Primarily and for the most part, do we think about the world? Or do we most of the time intend the world in some other way? Heidegger argued that Husserl—in Cartesian fashion[15]—tended to see humans as primarily cognitive or rational animals, as if we fundamentally and for the most part intended the world in the mode of thinking or perception. Heidegger thought that Husserl’s account of intentionality was reductionist in a way not unlike our critique of the models above: Husserl tended to reduce the richness and complexity of our lived experience to mere perception or cognition, thus reducing the texture of the world to a collection of “objects”—as if we went around all day perceiving chairs and perceiving our friends, rather than sitting on chairs and embracing our friends while engaged in much more interesting ways of inhabiting the world. In contrast, Heidegger argued that primarily and for the most part, we don’t think about a world of objects; rather, we are involved with the world as traditioned actors.

The world is the environment in which we swim, not a picture that we look at as distanced observers.[16] Thus, rather than suggesting that perception or mere cognition is the fundamental mode of intentional consciousness, Heidegger argued that care is the most primordial way that we “intend” the world.[17] With this, Heidegger made a critical move: he shifted the center of gravity of the human person from the cognitive to the noncognitive—from the head to something like the heart, from the cerebral regions of mind to the more affective region of the body.[18] For Heidegger, we might say that I don’t think my way through the world, I feel my way around it. With this shift, Heidegger both signaled the influence of Augustine (and a later Augustinian, Pascal) and began to articulate an anthropology that was an alternative to the cognitivist paradigms that had dominated the scene up to that point (and that remain operative in the person-as-thinker and person-as-believer models noted above).

Small note -- though I am no expert, I have read some of both Husserl and Heidegger.   I am not qualified to say whether  Husserl was more Cartesian or "dualistic" in his approach to phenomenology, but from the little I know, I can't help wondering whether this is really the case.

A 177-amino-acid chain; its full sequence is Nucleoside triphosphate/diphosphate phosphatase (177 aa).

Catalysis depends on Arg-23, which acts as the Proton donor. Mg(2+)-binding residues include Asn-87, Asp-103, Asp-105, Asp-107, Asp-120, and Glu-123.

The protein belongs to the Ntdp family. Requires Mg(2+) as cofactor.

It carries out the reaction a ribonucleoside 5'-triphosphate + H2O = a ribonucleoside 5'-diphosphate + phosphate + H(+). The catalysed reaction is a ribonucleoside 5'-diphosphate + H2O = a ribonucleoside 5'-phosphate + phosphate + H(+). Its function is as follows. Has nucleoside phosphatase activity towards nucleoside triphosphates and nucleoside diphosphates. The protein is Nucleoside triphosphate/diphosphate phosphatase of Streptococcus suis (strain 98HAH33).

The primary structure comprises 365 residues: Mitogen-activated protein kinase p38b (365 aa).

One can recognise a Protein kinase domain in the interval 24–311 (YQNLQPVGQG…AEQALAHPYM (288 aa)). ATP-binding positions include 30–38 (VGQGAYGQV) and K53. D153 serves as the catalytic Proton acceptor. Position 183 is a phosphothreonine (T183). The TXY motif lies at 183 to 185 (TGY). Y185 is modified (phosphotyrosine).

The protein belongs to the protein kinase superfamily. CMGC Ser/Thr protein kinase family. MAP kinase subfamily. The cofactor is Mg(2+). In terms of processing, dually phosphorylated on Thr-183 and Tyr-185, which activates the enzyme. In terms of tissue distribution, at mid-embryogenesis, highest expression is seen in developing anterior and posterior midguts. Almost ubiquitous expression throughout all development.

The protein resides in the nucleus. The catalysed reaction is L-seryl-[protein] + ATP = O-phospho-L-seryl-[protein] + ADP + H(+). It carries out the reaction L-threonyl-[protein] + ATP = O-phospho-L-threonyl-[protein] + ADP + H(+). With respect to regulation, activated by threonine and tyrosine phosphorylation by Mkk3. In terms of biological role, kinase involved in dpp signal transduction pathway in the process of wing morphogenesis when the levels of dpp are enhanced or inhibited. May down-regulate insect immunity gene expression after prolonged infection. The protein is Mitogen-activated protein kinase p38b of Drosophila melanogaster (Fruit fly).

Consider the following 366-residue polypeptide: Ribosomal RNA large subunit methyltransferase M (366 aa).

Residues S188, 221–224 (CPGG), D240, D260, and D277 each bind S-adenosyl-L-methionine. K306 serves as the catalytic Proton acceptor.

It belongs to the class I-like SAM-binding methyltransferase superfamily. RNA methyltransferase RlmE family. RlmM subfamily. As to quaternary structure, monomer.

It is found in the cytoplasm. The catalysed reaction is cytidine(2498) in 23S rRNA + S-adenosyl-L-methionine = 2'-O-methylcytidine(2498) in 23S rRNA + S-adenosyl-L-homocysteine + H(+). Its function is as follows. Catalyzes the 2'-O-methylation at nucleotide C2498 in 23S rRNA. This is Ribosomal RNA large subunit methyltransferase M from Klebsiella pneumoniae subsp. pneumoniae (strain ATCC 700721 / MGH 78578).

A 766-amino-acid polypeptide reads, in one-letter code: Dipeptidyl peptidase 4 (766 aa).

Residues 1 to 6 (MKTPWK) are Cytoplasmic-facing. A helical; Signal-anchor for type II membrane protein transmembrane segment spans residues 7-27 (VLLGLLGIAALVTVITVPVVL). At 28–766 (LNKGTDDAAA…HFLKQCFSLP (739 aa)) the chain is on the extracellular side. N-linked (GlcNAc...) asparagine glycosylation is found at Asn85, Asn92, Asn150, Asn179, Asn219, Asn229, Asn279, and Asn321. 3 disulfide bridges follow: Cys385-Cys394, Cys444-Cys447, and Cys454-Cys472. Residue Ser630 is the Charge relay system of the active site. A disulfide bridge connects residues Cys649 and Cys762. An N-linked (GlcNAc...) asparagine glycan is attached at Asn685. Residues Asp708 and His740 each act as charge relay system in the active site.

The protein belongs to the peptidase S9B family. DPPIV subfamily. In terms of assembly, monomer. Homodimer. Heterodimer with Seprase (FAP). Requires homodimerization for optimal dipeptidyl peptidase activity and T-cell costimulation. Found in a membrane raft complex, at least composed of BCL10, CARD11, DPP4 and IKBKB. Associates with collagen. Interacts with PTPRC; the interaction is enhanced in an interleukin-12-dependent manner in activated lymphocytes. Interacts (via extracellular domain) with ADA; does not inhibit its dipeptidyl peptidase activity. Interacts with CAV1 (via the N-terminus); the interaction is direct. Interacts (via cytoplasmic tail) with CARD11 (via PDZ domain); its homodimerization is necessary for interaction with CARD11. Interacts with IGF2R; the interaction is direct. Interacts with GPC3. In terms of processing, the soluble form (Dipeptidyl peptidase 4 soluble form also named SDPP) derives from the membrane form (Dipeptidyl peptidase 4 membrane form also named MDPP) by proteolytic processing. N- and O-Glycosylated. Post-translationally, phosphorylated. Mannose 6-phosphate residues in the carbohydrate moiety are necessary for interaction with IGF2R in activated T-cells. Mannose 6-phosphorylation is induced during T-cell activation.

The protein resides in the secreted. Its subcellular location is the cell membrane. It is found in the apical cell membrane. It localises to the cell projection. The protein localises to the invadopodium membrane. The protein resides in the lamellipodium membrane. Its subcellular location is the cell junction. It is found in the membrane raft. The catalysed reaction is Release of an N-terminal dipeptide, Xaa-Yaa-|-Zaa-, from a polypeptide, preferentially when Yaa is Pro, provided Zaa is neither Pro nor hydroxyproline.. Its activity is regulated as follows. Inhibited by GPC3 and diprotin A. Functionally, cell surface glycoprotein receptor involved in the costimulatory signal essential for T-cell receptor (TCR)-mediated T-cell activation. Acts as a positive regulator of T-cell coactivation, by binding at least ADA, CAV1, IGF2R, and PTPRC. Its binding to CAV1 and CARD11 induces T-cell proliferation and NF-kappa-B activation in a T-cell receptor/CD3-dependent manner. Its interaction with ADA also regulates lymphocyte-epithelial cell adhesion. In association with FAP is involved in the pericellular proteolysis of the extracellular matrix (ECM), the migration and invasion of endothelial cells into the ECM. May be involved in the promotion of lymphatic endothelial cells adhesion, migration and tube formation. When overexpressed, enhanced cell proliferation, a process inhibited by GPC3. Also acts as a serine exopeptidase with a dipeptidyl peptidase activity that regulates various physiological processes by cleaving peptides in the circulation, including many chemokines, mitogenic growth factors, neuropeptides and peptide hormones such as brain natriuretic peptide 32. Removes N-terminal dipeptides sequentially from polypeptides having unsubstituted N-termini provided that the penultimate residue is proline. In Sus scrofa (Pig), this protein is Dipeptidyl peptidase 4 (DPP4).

Husserl's writing style is way more "embodied" than Heidegger's.   Husserl was a Christian convert and a deep influence on Edith Stein, who was martyred by the Nazis, while Heidegger joined the Nazi party (though in fairness he later expressed regret), didn't treat his mentor Husserl very well, and apparently played rather a dirty trick on Stein in addition.   Those are my admittedly Kardic or heart /gut/ woman's intuition reaction to the thing, but I liked Husserl when I read him (Liam gave me one of his college books which contained a Husserl essay) and I don't particularly like Heidegger so far.

This last part doesn't have much to do with DtK, but I wanted to write it down while I was thinking about it!


  1. Thank you. I have been wondering about his background but haven't looked into it too much. This is a lot of food for thought. A very helpful rabbit trail.

    1. Hi Pilgrim,
      Thanks! I was hoping it would be helpful to more people than just me : ).

  2. I love those "it all comes together" blessings!

    Thank you so much for putting this resource together! The little I looked into him, I got the distinct impression he didn't want to be pigeonholed into a certain group. :) There is definitely a strain within Calvinism that doesn't want to go near "the Tiber" (perhaps fearing to ever even cross the Atlantic), but I am in sympathy with Smith's take on catholicism (small c). He's also a charismatic Calvinist, which means he really is an odd duck.

    Now I'm off to look up what phenomenology is. :) I'm sure you're sending me down a rabbit trail I'll never recover from. Thank you!

    1. Hi Mystie,
      Yes, that seems to be a good way of putting it -- outside the box, and no pigeonholes! (which I tend to like...)

      Phenomenology is somewhat complex (at least, in my opinion, in the way it is usually written about) but the reason I am interested is because it seems like a way out of the Cartesian dualist dilemma that distances mind and body from each other. And because it deals with the topic of how we exist in the world, it seems related a bit to educational philosophy.

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  4. Thank you for this, Willa! I look forward to checking out many of the links you included here.